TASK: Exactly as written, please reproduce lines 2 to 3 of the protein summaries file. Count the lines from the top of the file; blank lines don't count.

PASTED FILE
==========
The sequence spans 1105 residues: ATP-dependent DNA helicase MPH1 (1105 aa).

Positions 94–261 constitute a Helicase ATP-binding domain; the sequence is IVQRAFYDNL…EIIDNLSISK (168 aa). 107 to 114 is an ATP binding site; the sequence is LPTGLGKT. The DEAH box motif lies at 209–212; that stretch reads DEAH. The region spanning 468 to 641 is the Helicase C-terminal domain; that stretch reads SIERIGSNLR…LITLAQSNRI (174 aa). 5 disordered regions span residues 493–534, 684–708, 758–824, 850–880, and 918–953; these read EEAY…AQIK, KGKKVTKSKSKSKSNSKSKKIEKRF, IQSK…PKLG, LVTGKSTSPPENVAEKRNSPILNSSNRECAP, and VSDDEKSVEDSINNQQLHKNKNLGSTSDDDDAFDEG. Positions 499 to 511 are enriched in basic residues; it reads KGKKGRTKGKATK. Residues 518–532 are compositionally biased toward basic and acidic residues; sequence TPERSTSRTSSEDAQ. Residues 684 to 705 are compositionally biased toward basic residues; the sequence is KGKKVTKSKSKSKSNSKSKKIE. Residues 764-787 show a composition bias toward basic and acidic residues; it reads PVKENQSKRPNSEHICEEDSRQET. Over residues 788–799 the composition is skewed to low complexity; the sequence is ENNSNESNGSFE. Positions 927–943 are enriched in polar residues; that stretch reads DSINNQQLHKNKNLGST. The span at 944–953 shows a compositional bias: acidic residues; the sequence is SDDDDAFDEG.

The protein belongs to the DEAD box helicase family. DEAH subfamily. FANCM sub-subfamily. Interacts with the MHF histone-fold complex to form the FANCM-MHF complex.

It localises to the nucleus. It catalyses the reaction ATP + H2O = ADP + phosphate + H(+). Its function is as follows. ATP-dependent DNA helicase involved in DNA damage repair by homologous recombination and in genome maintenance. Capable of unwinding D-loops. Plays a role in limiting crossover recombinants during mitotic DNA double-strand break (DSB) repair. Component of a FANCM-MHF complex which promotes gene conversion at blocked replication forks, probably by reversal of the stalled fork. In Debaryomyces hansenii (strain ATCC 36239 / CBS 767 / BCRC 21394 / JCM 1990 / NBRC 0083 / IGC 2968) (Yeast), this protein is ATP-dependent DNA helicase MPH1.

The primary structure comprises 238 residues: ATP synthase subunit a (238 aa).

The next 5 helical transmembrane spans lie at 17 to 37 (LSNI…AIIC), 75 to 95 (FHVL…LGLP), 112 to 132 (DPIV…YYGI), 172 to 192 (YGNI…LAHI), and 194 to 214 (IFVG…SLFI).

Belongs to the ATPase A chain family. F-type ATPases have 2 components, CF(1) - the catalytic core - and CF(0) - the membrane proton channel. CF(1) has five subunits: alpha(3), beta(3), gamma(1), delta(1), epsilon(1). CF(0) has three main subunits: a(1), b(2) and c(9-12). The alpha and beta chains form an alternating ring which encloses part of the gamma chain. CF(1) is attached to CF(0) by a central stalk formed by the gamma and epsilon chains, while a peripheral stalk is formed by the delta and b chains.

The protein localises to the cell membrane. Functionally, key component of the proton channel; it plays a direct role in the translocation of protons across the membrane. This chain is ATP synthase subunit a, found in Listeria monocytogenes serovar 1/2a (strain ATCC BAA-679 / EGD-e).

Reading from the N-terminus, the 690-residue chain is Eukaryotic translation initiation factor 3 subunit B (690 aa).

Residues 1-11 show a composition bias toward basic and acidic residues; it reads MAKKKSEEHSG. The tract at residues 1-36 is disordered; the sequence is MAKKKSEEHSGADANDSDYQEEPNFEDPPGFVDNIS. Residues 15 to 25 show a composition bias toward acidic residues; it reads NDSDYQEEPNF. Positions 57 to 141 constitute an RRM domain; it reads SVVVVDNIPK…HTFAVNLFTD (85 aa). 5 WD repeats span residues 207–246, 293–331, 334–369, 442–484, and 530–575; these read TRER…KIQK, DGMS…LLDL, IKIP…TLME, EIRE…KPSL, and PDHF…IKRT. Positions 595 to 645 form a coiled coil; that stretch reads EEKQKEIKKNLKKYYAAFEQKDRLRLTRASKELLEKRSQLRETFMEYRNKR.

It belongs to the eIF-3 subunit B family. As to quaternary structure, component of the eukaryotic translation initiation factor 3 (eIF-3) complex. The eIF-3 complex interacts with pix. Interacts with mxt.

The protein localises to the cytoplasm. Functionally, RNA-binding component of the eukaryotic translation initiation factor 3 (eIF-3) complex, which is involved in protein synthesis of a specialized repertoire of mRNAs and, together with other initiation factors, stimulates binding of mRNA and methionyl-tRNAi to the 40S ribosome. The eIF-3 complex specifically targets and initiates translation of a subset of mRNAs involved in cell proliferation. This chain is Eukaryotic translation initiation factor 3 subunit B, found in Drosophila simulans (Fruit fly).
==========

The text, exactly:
Positions 94–261 constitute a Helicase ATP-binding domain; the sequence is IVQRAFYDNL…EIIDNLSISK (168 aa). 107 to 114 is an ATP binding site; the sequence is LPTGLGKT. The DEAH box motif lies at 209–212; that stretch reads DEAH. The region spanning 468 to 641 is the Helicase C-terminal domain; that stretch reads SIERIGSNLR…LITLAQSNRI (174 aa). 5 disordered regions span residues 493–534, 684–708, 758–824, 850–880, and 918–953; these read EEAY…AQIK, KGKKVTKSKSKSKSNSKSKKIEKRF, IQSK…PKLG, LVTGKSTSPPENVAEKRNSPILNSSNRECAP, and VSDDEKSVEDSINNQQLHKNKNLGSTSDDDDAFDEG. Positions 499 to 511 are enriched in basic residues; it reads KGKKGRTKGKATK. Residues 518–532 are compositionally biased toward basic and acidic residues; sequence TPERSTSRTSSEDAQ. Residues 684 to 705 are compositionally biased toward basic residues; the sequence is KGKKVTKSKSKSKSNSKSKKIE. Residues 764-787 show a composition bias toward basic and acidic residues; it reads PVKENQSKRPNSEHICEEDSRQET. Over residues 788–799 the composition is skewed to low complexity; the sequence is ENNSNESNGSFE. Positions 927–943 are enriched in polar residues; that stretch reads DSINNQQLHKNKNLGST. The span at 944–953 shows a compositional bias: acidic residues; the sequence is SDDDDAFDEG.

The protein belongs to the DEAD box helicase family. DEAH subfamily. FANCM sub-subfamily. Interacts with the MHF histone-fold complex to form the FANCM-MHF complex.